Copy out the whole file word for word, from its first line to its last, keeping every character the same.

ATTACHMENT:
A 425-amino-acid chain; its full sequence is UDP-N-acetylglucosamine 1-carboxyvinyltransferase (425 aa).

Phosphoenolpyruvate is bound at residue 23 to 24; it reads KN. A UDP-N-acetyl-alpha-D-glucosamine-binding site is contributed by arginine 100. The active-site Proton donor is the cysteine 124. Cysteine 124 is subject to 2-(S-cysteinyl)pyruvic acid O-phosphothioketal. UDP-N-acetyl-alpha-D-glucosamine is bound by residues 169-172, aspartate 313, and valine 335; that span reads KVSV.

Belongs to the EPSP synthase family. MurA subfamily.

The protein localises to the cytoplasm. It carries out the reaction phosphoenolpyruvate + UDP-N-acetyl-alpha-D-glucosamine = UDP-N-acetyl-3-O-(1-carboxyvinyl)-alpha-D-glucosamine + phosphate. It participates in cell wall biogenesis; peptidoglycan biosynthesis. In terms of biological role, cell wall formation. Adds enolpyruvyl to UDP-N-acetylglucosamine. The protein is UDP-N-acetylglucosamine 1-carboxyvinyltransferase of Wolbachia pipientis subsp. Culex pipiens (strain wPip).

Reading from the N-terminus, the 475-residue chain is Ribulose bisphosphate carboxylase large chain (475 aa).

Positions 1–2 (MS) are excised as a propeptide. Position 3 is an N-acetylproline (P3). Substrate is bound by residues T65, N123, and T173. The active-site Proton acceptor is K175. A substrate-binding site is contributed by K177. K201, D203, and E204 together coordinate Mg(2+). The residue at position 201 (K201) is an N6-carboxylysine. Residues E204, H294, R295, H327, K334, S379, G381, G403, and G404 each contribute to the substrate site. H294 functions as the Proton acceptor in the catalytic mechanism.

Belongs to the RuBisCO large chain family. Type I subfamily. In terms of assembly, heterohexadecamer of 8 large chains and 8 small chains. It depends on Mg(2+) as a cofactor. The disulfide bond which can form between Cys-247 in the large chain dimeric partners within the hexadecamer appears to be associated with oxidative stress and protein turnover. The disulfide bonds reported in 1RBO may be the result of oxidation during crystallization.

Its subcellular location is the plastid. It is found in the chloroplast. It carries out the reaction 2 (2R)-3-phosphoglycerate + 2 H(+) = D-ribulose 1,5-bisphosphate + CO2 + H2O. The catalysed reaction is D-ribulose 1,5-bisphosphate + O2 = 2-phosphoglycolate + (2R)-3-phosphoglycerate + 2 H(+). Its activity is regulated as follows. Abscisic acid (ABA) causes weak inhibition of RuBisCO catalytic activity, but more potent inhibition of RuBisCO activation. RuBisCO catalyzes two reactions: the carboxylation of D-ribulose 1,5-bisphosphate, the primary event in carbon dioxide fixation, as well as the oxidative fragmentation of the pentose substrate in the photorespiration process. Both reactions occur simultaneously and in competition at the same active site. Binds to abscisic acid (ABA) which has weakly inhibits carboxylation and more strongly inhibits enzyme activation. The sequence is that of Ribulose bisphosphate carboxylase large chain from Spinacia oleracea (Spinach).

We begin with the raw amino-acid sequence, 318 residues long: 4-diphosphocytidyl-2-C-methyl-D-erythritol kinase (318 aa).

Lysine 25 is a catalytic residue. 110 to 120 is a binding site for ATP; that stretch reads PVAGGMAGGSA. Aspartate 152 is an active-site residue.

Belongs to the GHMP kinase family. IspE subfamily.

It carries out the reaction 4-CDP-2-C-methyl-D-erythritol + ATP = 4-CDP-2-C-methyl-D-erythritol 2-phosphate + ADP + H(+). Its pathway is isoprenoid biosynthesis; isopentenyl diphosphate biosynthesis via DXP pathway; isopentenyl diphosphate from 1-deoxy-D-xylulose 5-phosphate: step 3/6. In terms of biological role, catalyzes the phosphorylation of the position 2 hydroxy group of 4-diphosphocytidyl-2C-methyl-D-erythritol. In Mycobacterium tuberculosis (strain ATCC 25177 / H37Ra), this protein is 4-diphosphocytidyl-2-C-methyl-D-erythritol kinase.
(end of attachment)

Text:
A 425-amino-acid chain; its full sequence is UDP-N-acetylglucosamine 1-carboxyvinyltransferase (425 aa).

Phosphoenolpyruvate is bound at residue 23 to 24; it reads KN. A UDP-N-acetyl-alpha-D-glucosamine-binding site is contributed by arginine 100. The active-site Proton donor is the cysteine 124. Cysteine 124 is subject to 2-(S-cysteinyl)pyruvic acid O-phosphothioketal. UDP-N-acetyl-alpha-D-glucosamine is bound by residues 169-172, aspartate 313, and valine 335; that span reads KVSV.

Belongs to the EPSP synthase family. MurA subfamily.

The protein localises to the cytoplasm. It carries out the reaction phosphoenolpyruvate + UDP-N-acetyl-alpha-D-glucosamine = UDP-N-acetyl-3-O-(1-carboxyvinyl)-alpha-D-glucosamine + phosphate. It participates in cell wall biogenesis; peptidoglycan biosynthesis. In terms of biological role, cell wall formation. Adds enolpyruvyl to UDP-N-acetylglucosamine. The protein is UDP-N-acetylglucosamine 1-carboxyvinyltransferase of Wolbachia pipientis subsp. Culex pipiens (strain wPip).

Reading from the N-terminus, the 475-residue chain is Ribulose bisphosphate carboxylase large chain (475 aa).

Positions 1–2 (MS) are excised as a propeptide. Position 3 is an N-acetylproline (P3). Substrate is bound by residues T65, N123, and T173. The active-site Proton acceptor is K175. A substrate-binding site is contributed by K177. K201, D203, and E204 together coordinate Mg(2+). The residue at position 201 (K201) is an N6-carboxylysine. Residues E204, H294, R295, H327, K334, S379, G381, G403, and G404 each contribute to the substrate site. H294 functions as the Proton acceptor in the catalytic mechanism.

Belongs to the RuBisCO large chain family. Type I subfamily. In terms of assembly, heterohexadecamer of 8 large chains and 8 small chains. It depends on Mg(2+) as a cofactor. The disulfide bond which can form between Cys-247 in the large chain dimeric partners within the hexadecamer appears to be associated with oxidative stress and protein turnover. The disulfide bonds reported in 1RBO may be the result of oxidation during crystallization.

Its subcellular location is the plastid. It is found in the chloroplast. It carries out the reaction 2 (2R)-3-phosphoglycerate + 2 H(+) = D-ribulose 1,5-bisphosphate + CO2 + H2O. The catalysed reaction is D-ribulose 1,5-bisphosphate + O2 = 2-phosphoglycolate + (2R)-3-phosphoglycerate + 2 H(+). Its activity is regulated as follows. Abscisic acid (ABA) causes weak inhibition of RuBisCO catalytic activity, but more potent inhibition of RuBisCO activation. RuBisCO catalyzes two reactions: the carboxylation of D-ribulose 1,5-bisphosphate, the primary event in carbon dioxide fixation, as well as the oxidative fragmentation of the pentose substrate in the photorespiration process. Both reactions occur simultaneously and in competition at the same active site. Binds to abscisic acid (ABA) which has weakly inhibits carboxylation and more strongly inhibits enzyme activation. The sequence is that of Ribulose bisphosphate carboxylase large chain from Spinacia oleracea (Spinach).

We begin with the raw amino-acid sequence, 318 residues long: 4-diphosphocytidyl-2-C-methyl-D-erythritol kinase (318 aa).

Lysine 25 is a catalytic residue. 110 to 120 is a binding site for ATP; that stretch reads PVAGGMAGGSA. Aspartate 152 is an active-site residue.

Belongs to the GHMP kinase family. IspE subfamily.

It carries out the reaction 4-CDP-2-C-methyl-D-erythritol + ATP = 4-CDP-2-C-methyl-D-erythritol 2-phosphate + ADP + H(+). Its pathway is isoprenoid biosynthesis; isopentenyl diphosphate biosynthesis via DXP pathway; isopentenyl diphosphate from 1-deoxy-D-xylulose 5-phosphate: step 3/6. In terms of biological role, catalyzes the phosphorylation of the position 2 hydroxy group of 4-diphosphocytidyl-2C-methyl-D-erythritol. In Mycobacterium tuberculosis (strain ATCC 25177 / H37Ra), this protein is 4-diphosphocytidyl-2-C-methyl-D-erythritol kinase.